Houthis fire rockets at Yemen military parade in ‘assassination attempt’ on minister

Yemeni security officials say Houthi rebels fired Katyusha rockets on a military parade near the central city of Taiz. (Supplied)
Updated 22 January 2018
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Houthis fire rockets at Yemen military parade in ‘assassination attempt’ on minister

LONDON: Yemeni security officials say Houthi rebels fired Katyusha rockets on a military parade near the central city of Taiz, killing four civilians including a local journalist, in an apparent assassination attempt on the interior minister and his deputy.
The officials spoke about Monday’s attack on condition of anonymity because they were not authorized to brief reporters, AP reported.
Radwan Shamsan, a member of Rasd Coaltion, a Yemeni group that monitors human rights violations in Taiz, told Arab News that the rockets were fired at the Al-Khiami area in Al-Ma’afer district.
An unnamed boy being treated at Khalifa hospital in Al-Turbah. (Supplied)
An unnamed boy being treated at Khalifa hospital in Al-Turbah. (Supplied)

“There was a military festival for private security forces, but the bombing came after it ended,” Shamsan said, adding that at least 15 civilians were killed and the injured were taken to Khalifa hospital in Al-Turbah when four rockets were fired.
According to Shamsan, many of the injured were women and children, with a second journalist also among the injured, whilst the journalist who was killed was identified as Mohammed Al-Qadasi — a photographer for local news channel Belqees TV.
 
The broken camera lense of Mohammed Al-Qadasi. (Supplied)
Omar Al-Bothaigi said he was in his car with his friend, approximately two meters away from the gate of the military camp, talking to an officer and a journalist who were standing next to his car when the rocket hit.
Al-Bothaigi explained that shrapnel was lodged into his skull behind his ear after the blast. He was later taken to hospital for an MRI scan.
“Unfortunately the officer died and the journalist is in the intensive care unit,” Al-Bothaigi said.
Omar Al-Bothaigi said he was in his car with his friend, approximately two meters away from the gate of the military camp. (Supplied)


Jordan ‘discriminatory’ stance on women criticized by rights group

Updated 36 min 54 sec ago
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Jordan ‘discriminatory’ stance on women criticized by rights group

  • Jordan violated both international law and its own constitution, which guarantees all Jordanians equality before the law — HRW
  • Algeria, Egypt, Morocco, Tunisia, and Yemen provide equal rights to women and men to confer citizenship to their children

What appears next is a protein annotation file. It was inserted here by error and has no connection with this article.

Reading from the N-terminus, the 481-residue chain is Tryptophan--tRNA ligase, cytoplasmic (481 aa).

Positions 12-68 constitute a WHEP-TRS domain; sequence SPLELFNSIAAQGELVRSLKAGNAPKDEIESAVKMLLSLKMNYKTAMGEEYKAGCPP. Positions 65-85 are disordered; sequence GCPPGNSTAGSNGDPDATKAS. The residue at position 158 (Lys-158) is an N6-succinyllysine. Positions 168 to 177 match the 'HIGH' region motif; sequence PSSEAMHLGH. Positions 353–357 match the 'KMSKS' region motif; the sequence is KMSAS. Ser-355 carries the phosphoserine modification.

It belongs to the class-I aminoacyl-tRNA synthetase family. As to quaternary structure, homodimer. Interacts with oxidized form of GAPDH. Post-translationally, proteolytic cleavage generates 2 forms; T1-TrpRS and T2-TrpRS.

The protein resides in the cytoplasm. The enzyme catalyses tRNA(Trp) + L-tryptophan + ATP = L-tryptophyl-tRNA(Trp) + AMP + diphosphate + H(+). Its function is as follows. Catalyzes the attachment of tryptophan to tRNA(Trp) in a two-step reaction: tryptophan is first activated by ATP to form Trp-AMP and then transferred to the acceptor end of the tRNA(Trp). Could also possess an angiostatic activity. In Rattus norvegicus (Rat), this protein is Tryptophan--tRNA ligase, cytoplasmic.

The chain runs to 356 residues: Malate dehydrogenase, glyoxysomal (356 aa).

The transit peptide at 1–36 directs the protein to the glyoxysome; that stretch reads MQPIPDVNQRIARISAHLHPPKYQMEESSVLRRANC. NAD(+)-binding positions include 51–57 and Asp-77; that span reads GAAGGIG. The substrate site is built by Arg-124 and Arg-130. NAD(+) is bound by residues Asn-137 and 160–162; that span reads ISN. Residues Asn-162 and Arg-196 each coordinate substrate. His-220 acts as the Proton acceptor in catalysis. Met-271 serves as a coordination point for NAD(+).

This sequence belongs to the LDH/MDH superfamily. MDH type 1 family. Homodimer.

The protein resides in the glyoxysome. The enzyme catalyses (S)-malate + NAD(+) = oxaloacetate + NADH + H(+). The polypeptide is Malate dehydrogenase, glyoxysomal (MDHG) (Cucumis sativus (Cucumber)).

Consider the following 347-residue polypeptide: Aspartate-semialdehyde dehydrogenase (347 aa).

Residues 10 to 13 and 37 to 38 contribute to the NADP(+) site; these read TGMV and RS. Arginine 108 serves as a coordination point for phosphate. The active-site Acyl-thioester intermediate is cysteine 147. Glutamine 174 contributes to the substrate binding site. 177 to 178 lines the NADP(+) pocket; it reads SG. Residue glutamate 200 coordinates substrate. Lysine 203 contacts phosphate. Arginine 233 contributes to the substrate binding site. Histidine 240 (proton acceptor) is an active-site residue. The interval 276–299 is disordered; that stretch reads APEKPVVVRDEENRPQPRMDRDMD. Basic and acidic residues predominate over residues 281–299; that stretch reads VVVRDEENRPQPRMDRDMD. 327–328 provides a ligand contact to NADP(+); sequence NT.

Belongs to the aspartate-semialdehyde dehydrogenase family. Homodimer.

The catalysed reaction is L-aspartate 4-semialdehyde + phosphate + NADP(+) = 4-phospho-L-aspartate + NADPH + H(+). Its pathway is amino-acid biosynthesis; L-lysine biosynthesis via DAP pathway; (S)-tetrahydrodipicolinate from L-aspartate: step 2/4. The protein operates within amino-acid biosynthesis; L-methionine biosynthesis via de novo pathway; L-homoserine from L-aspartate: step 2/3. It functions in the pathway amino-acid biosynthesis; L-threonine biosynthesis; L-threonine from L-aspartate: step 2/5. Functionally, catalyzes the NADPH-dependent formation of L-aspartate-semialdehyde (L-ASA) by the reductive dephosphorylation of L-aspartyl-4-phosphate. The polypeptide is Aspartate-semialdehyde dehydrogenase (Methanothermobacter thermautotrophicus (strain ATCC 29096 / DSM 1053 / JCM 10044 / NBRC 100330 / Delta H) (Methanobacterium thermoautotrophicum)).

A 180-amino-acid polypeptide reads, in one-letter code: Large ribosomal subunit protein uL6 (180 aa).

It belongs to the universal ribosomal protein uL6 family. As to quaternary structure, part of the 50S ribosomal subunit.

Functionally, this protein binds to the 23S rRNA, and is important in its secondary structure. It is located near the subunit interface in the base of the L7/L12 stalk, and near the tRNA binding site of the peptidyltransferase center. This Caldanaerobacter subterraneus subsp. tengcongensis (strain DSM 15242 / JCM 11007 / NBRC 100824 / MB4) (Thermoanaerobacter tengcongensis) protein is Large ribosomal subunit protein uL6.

AMMAN: The global advocacy group Human Rights Watch has criticized Jordan for what it claims is a discriminatory policy toward women over the issue of nationality.

In a report released on Tuesday, the organization said Jordan violated both international law and its own constitution, which guarantees all Jordanians equality before the law.

In spite of progress made by other countries across the Middle East and North Africa to allow women to pass their nationality on to their children, Jordan has no plans to amend its nationality law. 

Algeria, Egypt, Morocco, Tunisia, and Yemen provide equal rights to women and men to confer citizenship to their children. Iraq and Mauritania allow women with foreign husbands to confer nationality to children born in the country.

Jordanian authorities restrict the rights of non-citizen children of Jordanian women to work, own property, travel, enrol in higher education, and access government health care and other services. 

“This is the first comprehensive report that deals with the half measures adopted in 2014 and shows that the government didn’t make any serious change of laws and regulations,” Adam Coogle, Middle East researcher for HRW, told Arab News.

In 2014, following domestic pressure, Jordanian authorities appeared ready to recognize non-citizen children of Jordanian women. The Cabinet issued a decision purporting to ease restrictions on their access to employment opportunities, public education, government health care, property ownership, investment and acquiring a driver’s license.

Almost half the Jordanian population are citizens of Palestinian origin, with 2 million registered refugees who are also citizens of Jordan. The report explained the argument used to deny Jordanian women equal rights with men. 

“Given that Jordan is home to one of the largest populations of Palestinian refugees and that the majority of Jordanian women married to foreign nationals are married to non-citizen Palestinian men who hold various legal statuses in Jordan, local politicians and officials’ chief argument against repealing this discriminatory policy is the claim that it would both undermine the effort to secure Palestinian statehood and alter Jordan’s demographic balance,” it said.

Human Rights Watch rejected this justification as discriminatory, saying it was not applied to Jordanian men who chose to marry foreign nationals, most of whom are also married to Palestinians.

“While I am totally for ending the discriminatory policy against Jordanian women, the government should immediately remove all barrier to their children,” Salma Nims, secretary-general of the Jordanian National Commission for Women, whose organization was set to host the unveiling of the report, told Arab News.